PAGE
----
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Since 1941, those who excel in radio and television broadcasting in America have been honored with the George Foster Peabody award. As the oldest awards ceremony directed toward electronic media, the Peabody awards have a rich history of successful recipients. The awards are handed out each year in June, and winning a Peabody award is considered a great honor.
The Peabody award’s history can be traced back to 1938, when the United States National Association of Broadcasters began plans to hand out awards for excellence. Collaborating with the Grady College of Journalism and Mass Communication at the University of Georgia, the awards system modeled itself after the international Pulitzer awards. George Foster Peabody, for whom the award is named, was a major donor to both the university and the award. His daughter, Marjorie Waite, served on advisory board for the awards and designed the bronze medal that tops the physical award.
The first awards ceremony was held in 1941, for works completed the previous years. Winners included CBS Radio for Public Service by a Network, Elmer Davis of CBS Radio, for Reporting of the News, and KSTP Radio in St. Paul, Minnesota for the program America Calling. In 1948, the Peabody Awards recognized the growing trend in media and began adding awards for television.
Nomination for a Peabody Award can be done by any person or organization on the behalf of a program, person, or media production. The Peabody Board reviews all suggestions and may even choose to act on its own accord, considering programs and people that have not already been nominated. Most electronic media forms released for public consumption are allowable, with the main exception being major motion pictures in wide release. There is no limit to the amount of Peabody awards that can be given out in a single year, but the number has never exceeded 36.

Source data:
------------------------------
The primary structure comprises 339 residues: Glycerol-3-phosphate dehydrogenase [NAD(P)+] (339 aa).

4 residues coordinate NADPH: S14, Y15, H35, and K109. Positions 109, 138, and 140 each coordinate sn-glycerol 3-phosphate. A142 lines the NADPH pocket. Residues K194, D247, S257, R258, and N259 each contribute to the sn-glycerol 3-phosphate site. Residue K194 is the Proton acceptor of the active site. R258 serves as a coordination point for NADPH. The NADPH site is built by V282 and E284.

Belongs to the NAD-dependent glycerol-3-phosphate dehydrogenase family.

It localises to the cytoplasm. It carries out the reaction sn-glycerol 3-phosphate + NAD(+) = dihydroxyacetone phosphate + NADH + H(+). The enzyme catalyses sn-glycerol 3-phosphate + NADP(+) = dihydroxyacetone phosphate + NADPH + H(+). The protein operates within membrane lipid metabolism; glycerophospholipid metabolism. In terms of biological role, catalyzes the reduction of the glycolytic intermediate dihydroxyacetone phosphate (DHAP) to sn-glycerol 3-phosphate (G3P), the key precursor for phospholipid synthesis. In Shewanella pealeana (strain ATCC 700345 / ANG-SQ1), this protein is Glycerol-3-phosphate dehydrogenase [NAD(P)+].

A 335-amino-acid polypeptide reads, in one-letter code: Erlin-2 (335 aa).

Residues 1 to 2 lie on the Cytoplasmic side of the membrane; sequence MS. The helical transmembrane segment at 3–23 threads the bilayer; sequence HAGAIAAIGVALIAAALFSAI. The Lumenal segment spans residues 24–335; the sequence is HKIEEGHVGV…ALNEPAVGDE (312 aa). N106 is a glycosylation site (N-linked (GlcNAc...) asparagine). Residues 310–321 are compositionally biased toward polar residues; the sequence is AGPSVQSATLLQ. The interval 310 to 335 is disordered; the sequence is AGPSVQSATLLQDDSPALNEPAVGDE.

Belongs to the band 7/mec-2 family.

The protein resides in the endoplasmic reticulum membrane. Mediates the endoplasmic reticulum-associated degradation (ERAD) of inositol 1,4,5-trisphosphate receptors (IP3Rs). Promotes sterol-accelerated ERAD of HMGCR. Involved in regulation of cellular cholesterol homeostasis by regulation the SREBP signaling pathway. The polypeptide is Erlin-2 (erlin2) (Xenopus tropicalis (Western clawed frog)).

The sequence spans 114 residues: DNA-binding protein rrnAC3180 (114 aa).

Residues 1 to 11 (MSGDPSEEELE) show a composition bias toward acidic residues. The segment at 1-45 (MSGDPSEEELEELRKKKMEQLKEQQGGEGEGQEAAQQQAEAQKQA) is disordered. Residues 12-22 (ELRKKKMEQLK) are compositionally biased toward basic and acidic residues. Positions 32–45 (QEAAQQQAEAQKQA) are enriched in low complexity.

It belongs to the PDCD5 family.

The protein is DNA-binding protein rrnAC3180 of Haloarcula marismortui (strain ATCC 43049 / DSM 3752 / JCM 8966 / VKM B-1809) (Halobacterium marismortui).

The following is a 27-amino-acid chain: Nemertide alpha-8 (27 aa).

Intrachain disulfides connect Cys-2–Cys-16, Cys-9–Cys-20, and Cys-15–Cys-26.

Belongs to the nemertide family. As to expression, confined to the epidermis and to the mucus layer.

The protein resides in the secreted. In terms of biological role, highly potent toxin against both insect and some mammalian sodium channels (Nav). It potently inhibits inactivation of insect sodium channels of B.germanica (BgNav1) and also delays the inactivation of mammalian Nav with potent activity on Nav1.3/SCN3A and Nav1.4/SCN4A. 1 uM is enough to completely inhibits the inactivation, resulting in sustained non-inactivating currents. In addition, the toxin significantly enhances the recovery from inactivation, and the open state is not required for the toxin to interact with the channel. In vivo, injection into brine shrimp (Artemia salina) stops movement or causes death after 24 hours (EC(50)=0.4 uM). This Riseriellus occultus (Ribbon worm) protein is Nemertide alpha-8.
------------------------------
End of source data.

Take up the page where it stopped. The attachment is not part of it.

With a history of honoring non-mainstream work, the Peabody awards are often considered the biggest honor available to media creators and participants. General categories of honor include children’s programming, documentary film, broadcast journalism, and television programming. In keeping with original tradition, awards are given to the broadcasting station rather than to the individual program being recognized, although major participants in the program may accept the award.
The Peabody Award is a distinctive honor, and one that avoids commercialization for the most part. Unlike the Oscars or the Emmys, the Peabody Awards are not flashy or filled with A-list celebrities. They are firm in encouraging quality programming, regardless of source or box office returns. Many in media consider the Peabody Board as a driving force in the insistence on old-fashioned journalism, crediting those who present stories that are important rather than big-money makers.
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